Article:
Google’s mod_pagespeed

We’ve been running mod_pagespeed for a few weeks now. The results appear to be very positive in our tests. However, Google Analytics hasn’t shown any conclusive improvement in performance. When we compare mod_pagespeed against bare apache, page load times improve by around 1 second, but GA shows erratic results.

I think our traffic is too low for GA to get consistent results. We have set the page speed sample to the maximum 10%, but even then we’re not getting enough data to provide an accurate picture. That’s my guess. We’re running boomerang on all page loads, however, we’re still working on how to analyse the data to get useful statistics from it.

The stock mod_pagespeed install leaves out a couple of big improvements that are low risk. We tweaked the config by enabling the following filters:

ModPagespeedEnableFilters combine_javascript,remove_comments,collapse_whitespace,outline_javascript

We don’t have any data, but my feeling is that enabling the collapse_whitespace and remove_comments made a big difference. It reduced our HTML page size considerably, although the effect was offset by the inlining of smaller images. We also enabled the ModPagespeedLoadFromFile option to load our static assets directly from disk. Not sure how much difference it makes in practice, but it seemed like a low risk, sensible option.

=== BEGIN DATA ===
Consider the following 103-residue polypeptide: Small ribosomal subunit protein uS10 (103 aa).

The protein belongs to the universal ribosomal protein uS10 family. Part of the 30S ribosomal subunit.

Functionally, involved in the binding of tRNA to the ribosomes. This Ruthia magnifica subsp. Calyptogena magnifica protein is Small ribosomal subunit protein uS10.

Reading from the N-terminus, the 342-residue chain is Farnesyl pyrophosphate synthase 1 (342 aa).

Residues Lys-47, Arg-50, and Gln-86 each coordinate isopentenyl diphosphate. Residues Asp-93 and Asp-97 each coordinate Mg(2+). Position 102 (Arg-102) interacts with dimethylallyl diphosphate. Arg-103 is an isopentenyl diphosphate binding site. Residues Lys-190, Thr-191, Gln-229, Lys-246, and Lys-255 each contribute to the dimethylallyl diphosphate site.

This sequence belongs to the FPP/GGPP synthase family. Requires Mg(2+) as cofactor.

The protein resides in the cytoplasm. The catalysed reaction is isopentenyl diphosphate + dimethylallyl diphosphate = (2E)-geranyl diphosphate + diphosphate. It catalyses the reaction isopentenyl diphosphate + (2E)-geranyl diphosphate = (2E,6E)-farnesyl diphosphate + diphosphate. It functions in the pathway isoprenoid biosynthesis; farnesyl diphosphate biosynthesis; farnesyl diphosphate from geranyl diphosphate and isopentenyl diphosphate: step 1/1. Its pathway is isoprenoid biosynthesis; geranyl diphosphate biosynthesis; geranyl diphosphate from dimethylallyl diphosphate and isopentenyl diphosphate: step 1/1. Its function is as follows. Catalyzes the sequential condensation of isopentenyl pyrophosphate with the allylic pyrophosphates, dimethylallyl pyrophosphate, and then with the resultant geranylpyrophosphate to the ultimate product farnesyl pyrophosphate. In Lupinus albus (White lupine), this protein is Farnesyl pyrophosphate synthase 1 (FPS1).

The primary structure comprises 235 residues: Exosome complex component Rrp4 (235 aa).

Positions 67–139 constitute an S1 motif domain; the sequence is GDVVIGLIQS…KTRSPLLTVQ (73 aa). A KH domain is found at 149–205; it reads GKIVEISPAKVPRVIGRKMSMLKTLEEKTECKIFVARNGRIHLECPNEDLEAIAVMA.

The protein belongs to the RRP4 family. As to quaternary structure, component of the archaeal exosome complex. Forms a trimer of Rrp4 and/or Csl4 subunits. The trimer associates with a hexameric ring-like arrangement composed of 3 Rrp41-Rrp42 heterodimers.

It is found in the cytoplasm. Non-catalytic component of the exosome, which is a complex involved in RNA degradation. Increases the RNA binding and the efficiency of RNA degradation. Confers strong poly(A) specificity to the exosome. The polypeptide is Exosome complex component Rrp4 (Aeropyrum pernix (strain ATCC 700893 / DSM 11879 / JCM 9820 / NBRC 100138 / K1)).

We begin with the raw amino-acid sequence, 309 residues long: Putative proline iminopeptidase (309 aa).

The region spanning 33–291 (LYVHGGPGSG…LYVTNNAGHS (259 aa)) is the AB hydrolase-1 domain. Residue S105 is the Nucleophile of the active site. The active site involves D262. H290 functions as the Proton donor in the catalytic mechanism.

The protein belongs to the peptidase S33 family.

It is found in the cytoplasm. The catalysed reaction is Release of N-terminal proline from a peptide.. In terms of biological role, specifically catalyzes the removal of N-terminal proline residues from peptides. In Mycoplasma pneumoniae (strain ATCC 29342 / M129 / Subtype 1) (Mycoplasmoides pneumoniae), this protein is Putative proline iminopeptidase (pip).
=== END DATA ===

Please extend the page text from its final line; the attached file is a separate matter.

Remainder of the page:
We also used the ModPagespeedMapRewriteDomain and ModPagespeedShardDomain options to rewrite static requests onto a CDN. More about that in a later post.

Sysadmin friendly

The biggest advantage of mod_pagespeed from my perspective as the sysadmin was that it required zero changes to the application. That was a big win for us because it meant no code changes and no developer time. For example being able to combine, minify and CDN enable all our static assets with a couple of changes to the apache vhost config without a single code change was superb.

At first I thought mod_pagespeed had increased our time to first byte by around 200ms, but that turned out to be a myth. It’s hard to tell exactly, but it looks like it adds maybe 20ms to our time to first byte. That’s a very reasonable trade off for the advantages.

Conclusion

From a sysadmin perspective, mod_pagespeed is great. It applies across all the pieces of our application (we had to disable it for some with ModPagespeedDisallow). If I have time I’ll look into writing our own custom filters to insert things like boomerang, but that’s a longer term nice-to-have, not a core requirement.

Bottom line, after my initial scepticism, I can recommend mod_pagespeed if you want to easily reduce your roundtrips and CDNify your static assets at the server level rather than the application level. Big thanks to the mod_pagespeed developers who appear to be ultra responsive on the mailing list.

Advertisements